- $1 million in the bank is your goal. If you’re happy with your $8.80 an hour lifestyle, then you can maintain that with $440,000 instead of one million, and this gets easier.
- If we break that down monthly, you need to put aside a bit more than $1,650 per month to get there.
If you’re serving coffee at Starbucks, then you’d have to put aside more than you actually earn at $8.80 an hour! Impossible! I agree it’s impossible if you continue to work at Starbucks as a barista. Get promoted to shift manager and you’ll bring home an additional $5,000 per year. Which still puts you in the sucky income range.
This brings up a key point: if you’re working a dead-end job, living paycheck-to-paycheck, then you’re inviting disaster. You’ll need to use emergency magic to avoid financial ruin if anything dire happens, and “getting ahead” will be nearly impossible unless you change course.
Here’s the real secret: raise your fucking earning potential. Go to a cheap school nearby and get an accounting degree while you keep working (I link “cheap school” and “accounting” because the national standards for accounting courses are consistent, and it doesn’t matter a whole lot where you went to school unless you want to work at a big firm.) Accounting may not sound like fun, but according to these folks:
The overall average salary for college graduates in 2011 was $41,701, but those graduating with a degree in accounting averaged $50,500 according to the 2012 National Association of Colleges and Employers survey. Those who go on to earn their CPA license can expect a median salary of $73,800, with top salaries around $124,000.
Let me put that another way: if you decide to be an accountant, and you pass the CPA exam, then seven years from now (four for the degree and three working) you will be making $56,000 more per year than you do as a barista. That single change will take early retirement from impossible to easy if you maintain your standard of living.
Want to make more money but you have a big negative reaction to the idea of being an accountant? Fine. Become a teacher and make $45,000 per year, give or take. MBAs do a little bit better, but you can choose to work at a company you like. Or get really good at a hobby and turn it into a sideline business, with some strategic sorcery to help. Want to really help? Invest in yourself by taking classes in accounting, marketing, and sales, then mix in the magic. Or take up poker as a hobby, learn the game, and enhance your returns (challenge yourself to make gambling magic work. Jason can’t do it, but maybe you can.)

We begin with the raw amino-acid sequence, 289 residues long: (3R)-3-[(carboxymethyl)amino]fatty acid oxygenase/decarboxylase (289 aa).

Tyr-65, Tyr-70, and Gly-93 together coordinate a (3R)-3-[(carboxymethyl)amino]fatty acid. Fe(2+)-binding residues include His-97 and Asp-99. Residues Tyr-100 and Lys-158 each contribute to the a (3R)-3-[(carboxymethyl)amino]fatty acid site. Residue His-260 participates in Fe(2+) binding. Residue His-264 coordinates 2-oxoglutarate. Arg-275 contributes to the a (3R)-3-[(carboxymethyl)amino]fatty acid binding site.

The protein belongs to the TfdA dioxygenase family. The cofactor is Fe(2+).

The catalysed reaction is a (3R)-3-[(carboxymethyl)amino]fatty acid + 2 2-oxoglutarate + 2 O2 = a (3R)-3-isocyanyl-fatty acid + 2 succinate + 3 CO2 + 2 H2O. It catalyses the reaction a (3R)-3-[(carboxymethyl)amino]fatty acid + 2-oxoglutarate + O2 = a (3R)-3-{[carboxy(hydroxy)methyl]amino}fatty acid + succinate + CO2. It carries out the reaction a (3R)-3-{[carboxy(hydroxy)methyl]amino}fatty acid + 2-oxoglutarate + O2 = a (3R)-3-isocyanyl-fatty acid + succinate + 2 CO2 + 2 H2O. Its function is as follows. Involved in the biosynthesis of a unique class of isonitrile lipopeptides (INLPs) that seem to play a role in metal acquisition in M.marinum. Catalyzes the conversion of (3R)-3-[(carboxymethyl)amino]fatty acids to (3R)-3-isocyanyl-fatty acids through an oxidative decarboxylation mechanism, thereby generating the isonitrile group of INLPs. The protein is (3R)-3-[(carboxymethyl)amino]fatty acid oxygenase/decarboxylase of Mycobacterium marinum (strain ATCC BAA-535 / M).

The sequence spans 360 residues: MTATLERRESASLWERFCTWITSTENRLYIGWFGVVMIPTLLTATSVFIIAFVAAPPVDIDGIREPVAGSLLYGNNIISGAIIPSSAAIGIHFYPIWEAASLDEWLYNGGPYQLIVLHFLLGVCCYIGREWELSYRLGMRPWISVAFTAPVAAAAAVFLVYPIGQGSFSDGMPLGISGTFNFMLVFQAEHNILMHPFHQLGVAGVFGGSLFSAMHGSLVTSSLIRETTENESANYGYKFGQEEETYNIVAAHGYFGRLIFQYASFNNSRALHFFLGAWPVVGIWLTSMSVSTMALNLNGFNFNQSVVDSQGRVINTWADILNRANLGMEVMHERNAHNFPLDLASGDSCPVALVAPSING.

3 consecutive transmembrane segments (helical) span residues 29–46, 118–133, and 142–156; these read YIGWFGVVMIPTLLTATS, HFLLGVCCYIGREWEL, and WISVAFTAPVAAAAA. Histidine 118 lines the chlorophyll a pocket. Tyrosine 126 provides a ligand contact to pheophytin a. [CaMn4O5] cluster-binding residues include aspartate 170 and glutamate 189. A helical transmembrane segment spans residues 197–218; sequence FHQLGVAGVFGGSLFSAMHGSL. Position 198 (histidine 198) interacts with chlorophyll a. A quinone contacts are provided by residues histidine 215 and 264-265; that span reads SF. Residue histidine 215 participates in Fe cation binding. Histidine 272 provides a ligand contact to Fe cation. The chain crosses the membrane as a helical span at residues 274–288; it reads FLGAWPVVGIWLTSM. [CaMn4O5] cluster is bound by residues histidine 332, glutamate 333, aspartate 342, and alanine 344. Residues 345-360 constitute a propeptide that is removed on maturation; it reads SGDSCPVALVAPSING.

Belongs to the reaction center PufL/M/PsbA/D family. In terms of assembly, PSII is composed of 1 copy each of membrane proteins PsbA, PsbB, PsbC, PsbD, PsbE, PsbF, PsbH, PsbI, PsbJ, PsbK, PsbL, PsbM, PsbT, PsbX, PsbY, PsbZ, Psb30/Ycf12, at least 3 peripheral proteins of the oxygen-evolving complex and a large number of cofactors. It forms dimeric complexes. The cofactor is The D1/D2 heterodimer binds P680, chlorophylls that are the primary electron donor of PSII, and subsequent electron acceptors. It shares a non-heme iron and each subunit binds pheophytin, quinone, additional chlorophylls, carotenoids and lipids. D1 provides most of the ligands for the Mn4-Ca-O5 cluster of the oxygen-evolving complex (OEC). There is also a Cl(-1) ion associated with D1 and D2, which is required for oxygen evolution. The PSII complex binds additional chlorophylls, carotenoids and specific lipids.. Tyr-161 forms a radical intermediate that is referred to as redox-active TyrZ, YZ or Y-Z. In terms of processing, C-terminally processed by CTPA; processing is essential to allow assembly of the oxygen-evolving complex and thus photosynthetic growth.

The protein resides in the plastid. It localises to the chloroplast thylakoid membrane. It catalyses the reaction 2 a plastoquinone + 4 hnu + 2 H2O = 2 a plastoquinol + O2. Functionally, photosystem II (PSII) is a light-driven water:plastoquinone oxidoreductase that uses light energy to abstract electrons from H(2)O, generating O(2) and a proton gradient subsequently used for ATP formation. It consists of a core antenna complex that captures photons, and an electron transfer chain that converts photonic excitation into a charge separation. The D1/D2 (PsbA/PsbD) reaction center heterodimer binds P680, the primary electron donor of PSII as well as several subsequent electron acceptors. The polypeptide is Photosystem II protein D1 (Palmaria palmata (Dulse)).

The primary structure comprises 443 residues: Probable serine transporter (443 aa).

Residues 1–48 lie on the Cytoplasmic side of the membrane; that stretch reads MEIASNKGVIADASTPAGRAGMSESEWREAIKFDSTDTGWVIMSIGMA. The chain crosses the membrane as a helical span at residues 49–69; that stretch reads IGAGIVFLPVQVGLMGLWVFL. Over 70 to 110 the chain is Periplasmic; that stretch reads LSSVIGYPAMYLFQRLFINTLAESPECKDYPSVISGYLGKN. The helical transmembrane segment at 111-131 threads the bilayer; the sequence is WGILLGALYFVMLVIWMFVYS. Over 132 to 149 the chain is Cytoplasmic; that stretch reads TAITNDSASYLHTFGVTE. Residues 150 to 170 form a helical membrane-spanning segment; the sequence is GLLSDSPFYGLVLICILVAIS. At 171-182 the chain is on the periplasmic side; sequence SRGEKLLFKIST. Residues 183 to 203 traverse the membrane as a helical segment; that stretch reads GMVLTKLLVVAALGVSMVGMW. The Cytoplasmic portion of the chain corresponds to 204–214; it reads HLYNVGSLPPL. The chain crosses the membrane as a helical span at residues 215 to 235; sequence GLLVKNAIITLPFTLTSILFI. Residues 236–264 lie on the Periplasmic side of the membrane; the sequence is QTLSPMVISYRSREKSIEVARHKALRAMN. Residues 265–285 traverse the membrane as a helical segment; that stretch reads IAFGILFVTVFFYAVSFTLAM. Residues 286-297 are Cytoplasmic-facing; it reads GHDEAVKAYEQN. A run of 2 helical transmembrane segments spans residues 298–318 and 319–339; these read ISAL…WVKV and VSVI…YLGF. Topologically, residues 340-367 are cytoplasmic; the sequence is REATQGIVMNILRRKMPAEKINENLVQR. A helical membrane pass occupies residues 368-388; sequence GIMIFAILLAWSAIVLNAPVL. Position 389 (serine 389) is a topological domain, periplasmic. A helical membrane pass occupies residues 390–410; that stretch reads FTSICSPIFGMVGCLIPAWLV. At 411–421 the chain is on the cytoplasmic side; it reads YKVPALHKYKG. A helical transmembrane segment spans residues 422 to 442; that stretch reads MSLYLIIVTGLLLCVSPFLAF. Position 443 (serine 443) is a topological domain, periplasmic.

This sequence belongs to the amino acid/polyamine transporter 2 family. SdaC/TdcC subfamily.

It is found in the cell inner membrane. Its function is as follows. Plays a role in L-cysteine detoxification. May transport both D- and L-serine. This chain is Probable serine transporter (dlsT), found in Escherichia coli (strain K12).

Maybe you have a knack for home repairs, and you’re the sort of person who can buy some rental property (it’s still really cheap in some places) and make money on rent and the slow appreciation of your real estate. Or become a Realtor – their pay ranges from $23,801 – $190,067 per year, but with the right spiritual nudges you should be able to do better than the average there after a few years.
What if you don’t want to use investing to become wealthy?
Then don’t. The advantage of investing in the market using indexes is that it requires no skill and hardly any effort. If that’s not for you then buy real estate (a different sort of investment). Or start a property management company, hire employees, and work one day per week. If you’re a plumber then hang up your shingle, save, hire employees, and bill them out at $100 per hour while you pay them $30 – you can see how well you can do in a year by just staying on top of a functioning business. It’s not “retirement,” but you can focus most of your efforts on your purpose in life.
Don’t like business? Then write books, or poetry, or music. Start a local art/pagan/music festival and work to make it successful over time, paying yourself in the process. But do something to change your situation, and when you start to see some real income make sure you’re paying toward your future rather than doing the typical upgrade from your old Subaru lifestyle to a new BMW lifestyle with no real impact on your future.
My point, finally
“Becoming wealthy” is possible using a reasonable definition of wealth and an eye toward the future, and it doesn’t even take much magic. Hell, even business majors can figure it out. But there’s more to it than increasing your earnings alone. You need to find a way to make your money grow to a point where it can grow faster than you need to spend it – once you do that, you’re wealthy in a very real and liberating sense.